Roma's Luciano Spalletti Resigns: Thinker Replaced By Tinkerman
My first reaction as a Roma fan—shock.
My second reaction as a Roma fan—horror.
Shock at learning Luciano Spalletti, the club's most successful coach in recent times called it a day at the Olympico, completely out of the blue; followed swiftly by horror, upon learning that he will soon be replaced by a coach who has been sacked in three of his last four coaching positions.
All this of course comes on the back of a *horrendously dreadful* two-game losing streak—yes you read that right—two games.
The latter of these defeats came last weekend to a team widely acknowledged to be Inter's sole title contenders this season. A team who had outspent Roma to the tune of €50m in the transfer market this summer.
The other loss coming at Genoa, away, and after the game had been marred by a hugely controversial decision, which unfortunately had gone against the Romans.
Of course as alluded to above, the resignation may make some sense when one considers Spalletti didn't have two pennies to rub together throughout the summer; Aquilani was sold, Montella retired, and Panucci departed for Parma leaving Guberti, signed from newly promoted Bari on a free, the only new face at Trigoria.
Theoretically Spalletti may have felt frustrated as other clubs around Roma at the top of the table splashed the cash. Heck, even crosstown rivals Lazio managed to stump up over €20m for Zarate during the summer!
But on further reflection the resignation may ultimately be a culmination of numerous events that occurred during the preceding months and indeed, years.
Remember, towards the end of last season, ironically it was Spalletti who was being touted to replace Ranieri at Juventus. Although he was to turn down the opportunity a further development concerning a link to Zenit St. Petersburg later arose during the summer.
One must also take Spalletti's allusions to his players 'not following orders' at face value: Had Spalletti lost the dressing room?
There have been well publicised falling outs with the likes of Cicinho, De Rossi, Panucci, and of course Mancini on Spalletti's part, but if push came to shove, did the players shove?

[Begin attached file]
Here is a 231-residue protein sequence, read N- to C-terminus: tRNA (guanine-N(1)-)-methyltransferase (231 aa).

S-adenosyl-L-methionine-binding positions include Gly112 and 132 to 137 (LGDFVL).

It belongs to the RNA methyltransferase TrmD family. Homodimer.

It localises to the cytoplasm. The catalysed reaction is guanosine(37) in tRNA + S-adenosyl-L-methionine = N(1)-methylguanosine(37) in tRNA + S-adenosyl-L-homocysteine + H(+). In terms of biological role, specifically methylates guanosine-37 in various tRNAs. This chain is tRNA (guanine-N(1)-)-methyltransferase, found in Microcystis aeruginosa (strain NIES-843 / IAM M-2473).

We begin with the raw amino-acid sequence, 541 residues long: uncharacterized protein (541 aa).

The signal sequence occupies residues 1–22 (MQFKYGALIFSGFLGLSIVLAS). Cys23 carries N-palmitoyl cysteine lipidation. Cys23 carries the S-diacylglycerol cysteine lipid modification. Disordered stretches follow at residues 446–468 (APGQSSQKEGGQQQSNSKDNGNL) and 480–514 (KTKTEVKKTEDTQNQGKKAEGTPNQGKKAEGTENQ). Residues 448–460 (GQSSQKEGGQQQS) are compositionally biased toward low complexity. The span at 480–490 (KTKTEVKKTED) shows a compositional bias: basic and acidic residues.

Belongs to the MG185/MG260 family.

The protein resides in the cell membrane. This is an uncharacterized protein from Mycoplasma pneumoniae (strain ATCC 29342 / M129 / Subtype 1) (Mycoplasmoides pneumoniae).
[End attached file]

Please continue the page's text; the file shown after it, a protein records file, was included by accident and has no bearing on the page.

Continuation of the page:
Finally Spalletti may of asked himself, had he taken the club as far as he could?—I don't like saying it, but I'd imagine a qualified 'yes' was the answer to this question.
Considering the budget available to him and taking into account the steady loss of key players every summer, Spalletti's various thinly veiled references to possible takeovers and new investment in hindsight were probably what Spalletti may have felt he genuinely needed in order to continue his "project" in Rome.
But sadly, despite interest from abroad, nothing concrete was forthcoming.
I have a feeling Spalletti's reign will be remembered fondly in the years to come though.
Nobody can say the football wasn't pleasing to watch. As one of the the orignator's of the "strikerless formation" in Serie A and Europe, Spalletti's reign will be forever remembered by tactics afficionados.
Spaletti's 11 consecutive record breaking victories culminating in the win over perennial rivals Lazio in the 05-06 season is the stuff of Roma club legend.
Lest we forget we should also probably highlight his three consecutive runners up finishes, two Coppa Italia, two CL quarter final appearances and a Supercoppa to his Roma legacy.
So where does this leave the club?
Ranieri is not a winning coach. But he is a steady hand.
Compared to the pressure's of life at Chelsea and Juventus, a hopeful target of a top four finish may not be too much to ask of the Roman.
That said it could all go even more pear shaped by Christmas.
I remain cautiously pessimistic, as always.
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